In the future, we are excited to explore another unusual phenomenon that we report in this paper: the use of calls as embedded elements in song. Like most songbirds, Marsh Wren males sing during the breeding season to attract mates and defend territories. Unlike those of most songbirds, we found that, depending on the subspecies, 73-93% of male Marsh Wren songs contained embedded calls. Do embedded calls confer some additional message to the song? Does this behavior vary across the breeding season? Are there specific structural rules regarding the embedded call pattern within song? Stay tuned as we untangle the structural complexity and geographic variation in songs with embedded call elements in Marsh Wrens across the rest of their range. Does your study species use calls in a song-related context? If so, contact us at luttrell.sa@gmail.com—we would be excited hear about it!

AUTHOR BLOG: Understanding How Management Affects a Flagship Reed Bed Bird Species

Thomas Oliver Mérő

Linked paper: Reed management influences philopatry to reed habitats in the Great Reed-Warbler (Acrocephalus arundinaceus) by T.O. Mérő, A. Žuljević, K. Varga, and S. Lengyel, The Condor: Ornithological Applications 120:1, February 2018.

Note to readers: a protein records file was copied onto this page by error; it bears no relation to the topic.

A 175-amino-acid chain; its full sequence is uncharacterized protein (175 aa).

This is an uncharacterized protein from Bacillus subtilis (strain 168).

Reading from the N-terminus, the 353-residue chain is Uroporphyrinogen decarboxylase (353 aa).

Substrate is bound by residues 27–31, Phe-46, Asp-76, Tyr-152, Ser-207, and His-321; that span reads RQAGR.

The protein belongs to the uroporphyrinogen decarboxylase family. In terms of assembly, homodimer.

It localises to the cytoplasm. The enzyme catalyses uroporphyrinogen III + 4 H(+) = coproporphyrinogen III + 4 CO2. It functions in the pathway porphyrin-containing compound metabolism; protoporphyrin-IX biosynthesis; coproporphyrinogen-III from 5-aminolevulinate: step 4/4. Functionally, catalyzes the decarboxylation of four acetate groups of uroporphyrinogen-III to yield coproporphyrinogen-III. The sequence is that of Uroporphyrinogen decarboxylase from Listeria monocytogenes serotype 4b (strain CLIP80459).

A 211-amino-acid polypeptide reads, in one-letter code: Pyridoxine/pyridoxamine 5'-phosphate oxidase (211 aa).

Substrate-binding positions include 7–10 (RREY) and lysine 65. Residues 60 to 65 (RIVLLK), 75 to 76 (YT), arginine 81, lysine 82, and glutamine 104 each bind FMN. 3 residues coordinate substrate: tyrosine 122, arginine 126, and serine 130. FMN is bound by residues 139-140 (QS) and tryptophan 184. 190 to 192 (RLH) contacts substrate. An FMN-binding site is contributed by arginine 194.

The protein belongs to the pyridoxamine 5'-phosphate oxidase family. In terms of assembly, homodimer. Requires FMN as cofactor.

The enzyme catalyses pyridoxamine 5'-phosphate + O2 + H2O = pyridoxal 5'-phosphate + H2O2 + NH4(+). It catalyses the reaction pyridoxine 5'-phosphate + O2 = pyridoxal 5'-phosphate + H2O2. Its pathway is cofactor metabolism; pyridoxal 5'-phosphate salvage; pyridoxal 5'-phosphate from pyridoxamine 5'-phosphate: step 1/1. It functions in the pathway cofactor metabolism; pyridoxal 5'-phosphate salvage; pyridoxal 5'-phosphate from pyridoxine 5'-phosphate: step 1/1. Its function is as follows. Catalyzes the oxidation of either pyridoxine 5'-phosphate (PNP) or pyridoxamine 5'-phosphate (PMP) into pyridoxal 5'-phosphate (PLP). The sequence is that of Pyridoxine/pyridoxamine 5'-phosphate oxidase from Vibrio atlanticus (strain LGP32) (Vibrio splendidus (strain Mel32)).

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A color-banded singing Great Reed Warbler male, April 2015.

Wetlands are inhabited by disproportionately large number of plants and animals and yet are among the most endangered habitats worldwide due to human-caused habitat loss and fragmentation. Ecologists and conservation biologists work hard on saving wetlands by using various techniques such as vegetation management (e.g. breaking up homogeneous reed beds), water regulation (e.g. maintaining a flood/drought cycle), or reintroduction of extinct species (e.g. cranes in the U.K.). Several recent studies have shown that the management of wetlands such as reed beds by controlling the water level and removing the vegetation by mowing, burning, or grazing can increase species richness and diversity; however, we know less about whether such management provides better conditions for survival and reproduction of single species whose presence is important to other species.